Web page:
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and assigns) has the right to . . . exercise any or all . . . interests" granted under the Deed of Trust, " including, but not limited to, the right to foreclose and sell the Property." FAC ¶ 50; Exh. 1, p. 4.

Whatever the full scope of MERS's rights and interests under the foregoing provisions, it can hardly be disputed that by those provisions MERS made some adverse " claim" against Defendants' title. In fact, when considering deeds of trust materially identical to the one at issue here, courts applying California law have regularly held that they authorize MERS to foreclose and sell the subject property. See, e.g., Gomes v. Countrywide Home Loans, Inc., 192 Cal.App.4th 1149, 1157-58, 121 Cal.Rptr.3d 819 (2011); Pantoja v. Countrywide Home Loans, Inc., 640 F.Supp.2d 1177, 1189-90 (N.D. Cal. 2009) (collecting cases and noting " courts have been clear" that MERS is authorized by these deeds of trust to conduct foreclosure). At a minimum, this " right of sale provided by the deed of trust is an interest in the property." Yulaeva v. Greenpoint Mortgage Funding, Inc., 2009 WL 2880393, at *9 (E.D. Cal. Sept. 3, 2009) (emphasis added). More accurately, it is " effectively a lien on the property." Walters, 730 F.Supp.2d at 1199 (emphasis added); Monterey S. P. P'ship v. W. L. Bangham, Inc., 49 Cal.3d 454, 460, 261 Cal.Rptr. 587, 777 P.2d 623 (1989) (" In practical effect . . . a deed of trust is a lien on the property." ). Moreover, Defendants themselves even argue that by the provisions at issue MERS " instantly clouds title." See Reply 14:16-21. These considerations are sufficient to satisfy the Court that, under the Deed of Trust, MERS held an adverse " claim" to Defendants' title. See Yulaeva, 2009 WL 2880393, at *9 (finding MERS held adverse claim to title under materially identical deed of trust).[1] As this claim was recorded and known to Defendants, they were required to name MERS as a defendant in the quiet title action. Cal. Civ. Proc. Code § § 762.010, 762.060(b).

Against this conclusion, Defendants argue that MERS was not entitled to be named as a defendant because its purported status as a " beneficiary" under the Deed of Trust is a " fiction." See Mot. 13:22-15:15. More specifically, Defendants contend that language in the Deed of Trust identifying MERS as a " beneficiary" contradicts language identifying MERS as " a separate corporation that is acting solely as the nominee for lender and lender's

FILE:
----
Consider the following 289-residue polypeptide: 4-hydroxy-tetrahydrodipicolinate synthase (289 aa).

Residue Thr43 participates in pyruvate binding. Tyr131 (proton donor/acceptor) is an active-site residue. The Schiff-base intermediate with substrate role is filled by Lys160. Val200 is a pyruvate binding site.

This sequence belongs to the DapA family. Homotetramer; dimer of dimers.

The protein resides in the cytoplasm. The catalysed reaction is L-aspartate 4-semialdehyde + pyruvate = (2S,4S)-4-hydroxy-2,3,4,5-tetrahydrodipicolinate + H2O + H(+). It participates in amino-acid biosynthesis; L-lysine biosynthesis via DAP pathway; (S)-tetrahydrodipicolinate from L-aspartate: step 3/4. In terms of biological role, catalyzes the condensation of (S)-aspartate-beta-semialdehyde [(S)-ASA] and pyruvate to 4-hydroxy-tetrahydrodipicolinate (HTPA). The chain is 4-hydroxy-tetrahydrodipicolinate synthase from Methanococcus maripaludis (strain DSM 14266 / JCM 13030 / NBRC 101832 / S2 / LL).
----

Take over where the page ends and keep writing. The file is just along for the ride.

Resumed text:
Page 1212

successors and assigns" and the fact that MERS was not entitled to the payments owed by the borrower to the lender. Defendants thus contend that, despite express provisions to the contrary, MERS is not truly a " beneficiary" under the Deed of Trust, but instead holds " nominal beneficial status only." Mot. 15:12-15.

The first problem with this argument is that MERS's right to be named as a defendant in the quiet title action does not turn on whether it was a " beneficiary" under the Deed of Trust. Rather, it turns on whether MERS had an adverse " claim" --i.e., " a legal or equitable right, title, estate, lien, or interest in [the Property] or cloud upon title" --that was recorded or known to Defendants (or reasonably apparent to them from an inspection of the Property). See Cal. Civ. Proc. Code § § 760.010, 762.060(b). As discussed, the Court concludes that MERS did hold such a claim.

A second problem with Defendants' argument is that one of the two cases they cite for support flatly rejects it. In Fontenot v. Wells Fargo Bank, N.A., 198 Cal.App.4th 256, 129 Cal.Rptr.3d 467 (2011), the California Court of Appeal considered a deed of trust identical in all material respects to the one at issue here, and concluded:

MERS was the beneficiary under the deed of trust because, as a legally operative document, the deed of trust designated MERS as the beneficiary. Given this designation, MERS's status was not reasonably subject to dispute.
Fontenot, 198 Cal.App.4th at 266. The Fontenot court continued:
There is nothing inconsistent in MERS's being designated both as the beneficiary and as a nominee, i.e., agent, for the lender. The legal implication of the designation is that MERS may exercise the rights and obligations of a beneficiary of the deed of trust, a role ordinarily afforded the lender, but it will exercise those rights and obligations only as an agent for the lender, not for its own interests. Other statements in the deed of trust regarding the role of MERS are consistent with this interpretation, and there is nothing ambiguous or unusual about the legal arrangement.

Id. at 273. In the other case cited by Defendants, the California Court of Appeal did not find it necessary to determine whether MERS should be considered a " beneficiary" under the deed of trust, and therefore expressly declined to reach the question. See Gomes, 192 Cal.App.4th at 1157 n.9.